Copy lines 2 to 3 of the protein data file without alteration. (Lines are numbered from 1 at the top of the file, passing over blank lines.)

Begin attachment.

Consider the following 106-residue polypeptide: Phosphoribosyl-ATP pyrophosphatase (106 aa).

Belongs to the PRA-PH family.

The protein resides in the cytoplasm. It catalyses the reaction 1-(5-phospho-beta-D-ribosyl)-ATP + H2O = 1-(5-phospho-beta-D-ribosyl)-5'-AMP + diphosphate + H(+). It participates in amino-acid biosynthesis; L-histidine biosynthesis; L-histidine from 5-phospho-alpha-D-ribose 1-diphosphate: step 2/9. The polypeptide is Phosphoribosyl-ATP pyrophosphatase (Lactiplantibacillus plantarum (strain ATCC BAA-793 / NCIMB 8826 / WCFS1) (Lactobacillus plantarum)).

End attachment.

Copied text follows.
Belongs to the PRA-PH family.

The protein resides in the cytoplasm. It catalyses the reaction 1-(5-phospho-beta-D-ribosyl)-ATP + H2O = 1-(5-phospho-beta-D-ribosyl)-5'-AMP + diphosphate + H(+). It participates in amino-acid biosynthesis; L-histidine biosynthesis; L-histidine from 5-phospho-alpha-D-ribose 1-diphosphate: step 2/9. The polypeptide is Phosphoribosyl-ATP pyrophosphatase (Lactiplantibacillus plantarum (strain ATCC BAA-793 / NCIMB 8826 / WCFS1) (Lactobacillus plantarum)).